Your precaution can possibly save your life as well as others.
- Wearing a Personal Floatation Device, PFD is compulsory. It doesn’t matter whether you are a child or an adult. Every passenger mandatorily has to wear PFDs.
- Install a weather app on your mobile and check the weather before a kayak trip.
- Keep essential safety gears loaded on the dry bag inside your kayak.
- Let your co-riders and security people know that you are going to the middle of the river.
- Don’t load up much as this will make your kayak heavy and out-of-control.
- Bring enough dry foods and water with you while kayaking.
- Radio, a spare Paddle, and a Map should always be with you in your kayak.
- Be knowledgeable about First Aid that includes CPR. You can check out your local hospitals, or high school adult-ed programs for education on First Aid.
- Research into local hazards and weather
- Wear a Personal Floating Device (PFD)
- Share your float plan with other passengers
- Don’t forget to bring essential safety gear
- Don’t go solo
Safety Rules & Regulations in USA
- Research weather conditions and water temperature. Make sure you are prepared for any change in weather. Be aware of the possibility of a capsize and possible rescue effort.
- In warm weather, wear a long sleeve shirt can offer sun protection. In cold weather, wear a wet suit, or dry suit; they can keep you warm and comfortable.
- Buy appropriate clothing for climate conditions. There are sit-inside kayaks, and there are sit-on-tops kayaks. Both have their own advantages. Sit-inside kayaks can protect you from some of the elements. While, sit-on-tops will leave you more exposed.
- Be aware of the offshore winds. Offshore winds can sometimes make it difficult for you to reach the shore.
- Your locality may have a few boating rules. Make sure you abide by them.
- Do not take alcohol or drugs (prescription or non-prescription) before heading out on a boating trip.
- Do not bulk up your boat exceeding the weight capacity of your boat. Always check your boat, related equipment for wear and tear before you paddle.
- Learn proper paddling techniques from qualified instructors. Take part in a First Aid class. Be aware of water safety.
- Learn how to rescue yourself in calm, shallow, and warm water. Moreover, make yourself knowledgeable on how you should kayak in more extreme conditions.
- Do not forget to wear your Personal Floatation Device (PFD). No matter how favorable the weather condition seems, don’t ignore the importance of Personal Floatation Device.
- Coast Guard Regulations require that you always keep a lifejacket on board. A lifejacket will add insulation to your body, and keep your head above the water. There are PFDs you will find that are specially designed for paddlers.
- Invest in a high-quality PFD that fits well. And, wear your PFD every time you go out for a kayak trip.
- Always bring plenty of food and water.
The equipment and tools you will bring along may vary according to the type of trip you are going to take. Some accessories are compulsory. You can’t do without a paddle and PFD. These necessary items can keep you safe and make your trip more enjoyable.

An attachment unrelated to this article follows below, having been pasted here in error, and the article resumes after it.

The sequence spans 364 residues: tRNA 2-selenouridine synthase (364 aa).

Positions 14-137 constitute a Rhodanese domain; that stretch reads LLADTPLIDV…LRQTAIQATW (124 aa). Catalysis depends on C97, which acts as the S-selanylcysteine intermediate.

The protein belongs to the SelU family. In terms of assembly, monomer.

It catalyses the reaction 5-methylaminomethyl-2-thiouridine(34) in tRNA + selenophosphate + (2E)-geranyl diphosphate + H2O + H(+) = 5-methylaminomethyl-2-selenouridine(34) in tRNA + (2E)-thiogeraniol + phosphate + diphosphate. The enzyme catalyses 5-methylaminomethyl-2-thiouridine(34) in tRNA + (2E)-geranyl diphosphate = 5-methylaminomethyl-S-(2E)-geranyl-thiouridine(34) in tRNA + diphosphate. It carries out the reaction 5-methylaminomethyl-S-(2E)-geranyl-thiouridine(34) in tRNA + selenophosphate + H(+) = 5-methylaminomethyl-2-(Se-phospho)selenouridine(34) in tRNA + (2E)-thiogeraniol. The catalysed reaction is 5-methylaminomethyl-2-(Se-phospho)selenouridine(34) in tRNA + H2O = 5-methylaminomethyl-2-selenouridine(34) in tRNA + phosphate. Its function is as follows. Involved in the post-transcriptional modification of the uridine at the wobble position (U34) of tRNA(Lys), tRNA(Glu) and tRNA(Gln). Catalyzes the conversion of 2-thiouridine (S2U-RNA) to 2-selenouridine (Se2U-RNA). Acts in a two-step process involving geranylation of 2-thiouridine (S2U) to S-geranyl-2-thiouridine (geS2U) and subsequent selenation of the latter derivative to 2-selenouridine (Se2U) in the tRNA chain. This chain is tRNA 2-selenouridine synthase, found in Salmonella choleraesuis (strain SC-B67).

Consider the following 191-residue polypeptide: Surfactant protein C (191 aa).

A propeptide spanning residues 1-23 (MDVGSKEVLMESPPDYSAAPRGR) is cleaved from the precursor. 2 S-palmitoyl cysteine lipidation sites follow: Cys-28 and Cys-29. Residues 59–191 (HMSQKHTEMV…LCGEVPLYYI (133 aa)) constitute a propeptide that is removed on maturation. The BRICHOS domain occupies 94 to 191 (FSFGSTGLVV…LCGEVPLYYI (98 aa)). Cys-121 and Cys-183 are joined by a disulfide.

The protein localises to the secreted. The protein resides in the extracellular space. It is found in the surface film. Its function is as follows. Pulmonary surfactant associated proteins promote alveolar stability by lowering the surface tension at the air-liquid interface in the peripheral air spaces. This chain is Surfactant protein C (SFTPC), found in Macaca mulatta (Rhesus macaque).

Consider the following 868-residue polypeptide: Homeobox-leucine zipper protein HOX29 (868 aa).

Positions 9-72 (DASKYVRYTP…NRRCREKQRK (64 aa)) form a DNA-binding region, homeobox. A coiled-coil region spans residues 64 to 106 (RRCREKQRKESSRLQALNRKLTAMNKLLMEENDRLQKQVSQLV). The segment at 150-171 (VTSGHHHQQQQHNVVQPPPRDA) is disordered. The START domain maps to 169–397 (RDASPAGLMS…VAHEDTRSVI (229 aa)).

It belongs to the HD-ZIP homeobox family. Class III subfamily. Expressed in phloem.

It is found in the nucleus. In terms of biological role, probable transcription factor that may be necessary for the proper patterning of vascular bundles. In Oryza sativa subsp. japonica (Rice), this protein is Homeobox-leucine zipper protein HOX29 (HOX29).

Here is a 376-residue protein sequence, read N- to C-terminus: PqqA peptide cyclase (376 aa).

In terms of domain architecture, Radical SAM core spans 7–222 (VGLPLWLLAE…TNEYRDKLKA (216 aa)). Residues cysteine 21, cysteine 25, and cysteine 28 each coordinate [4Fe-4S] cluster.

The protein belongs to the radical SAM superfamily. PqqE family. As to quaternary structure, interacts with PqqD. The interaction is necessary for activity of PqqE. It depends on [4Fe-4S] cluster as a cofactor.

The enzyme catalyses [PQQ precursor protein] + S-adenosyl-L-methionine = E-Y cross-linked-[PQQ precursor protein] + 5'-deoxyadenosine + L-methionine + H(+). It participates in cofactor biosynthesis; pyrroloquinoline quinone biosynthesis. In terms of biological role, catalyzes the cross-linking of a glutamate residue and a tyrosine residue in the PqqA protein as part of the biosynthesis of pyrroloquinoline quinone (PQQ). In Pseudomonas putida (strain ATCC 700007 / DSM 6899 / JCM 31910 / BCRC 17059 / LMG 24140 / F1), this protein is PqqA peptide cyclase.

Other accessories may include a backrest, scupper stoppers, and dry bags for kayaking. A backrest will help you paddle more comfortably. While scupper stoppers will keep your self-bailing cockpit drier. Dry bags are important for keeping your self-bailing cockpit drier.
There are accessories available for diving, fishing, and more.
Here’s a list of touring equipment and accessories for kayaking trip:
- PFD/Life Jacket
- Maps and tidal charts
- Dry bags
- Spare paddle
- Paddle float
- Bilge pump
- Marine radio
- Safety whistles
- Signaling device
- First Aid kit
- Boat sponge
- weather app on Mobile or Watch!
List of Accessories Required In Local Hazards
Be aware of hazards that may be unique to a locale. Browse through the Internet, head out to the local library, and collect information on the locale like while kayaking in Nevada. There may be gush of wind always coming up in the afternoon. There could be underwater hazards, unexpected swells, or tricky currents.
Verify whether the locale poses any unique hazard to your trip.
Check out the other pieces of equipment and accessories you mind useful:
|Sunglasses||Dry top||Paddle clips|
|Base layer top||Wet or drysuit||Rod holders|
|Paddle jacket||Dry pants||Bow line|
|Cap/sunhat||Gloves or pogies||Anchor trolley system|
|Hummingbird transducer||Hummingbird fish finder|
You never know what could happen on your next paddling trip. It’s better to be safe than sorry. Always remember to head the warnings, safety rules, and tips discussed in this article. You may print out this page to your friends or for yourself for future trips.
NUS is a kayaking enthusiast who has been kayaking with a local group for the last five years. He loves using kayaks while out on outings on the water or camping when the friends want to have a BBQ party somewhere on the bank of a local lake.
Based on his experiences with the different types of kayaks, he is sharing his opinion about kayaking tricks and required gears so that a beginner can get started right away.
Find his team on Twitter here. Happy reading!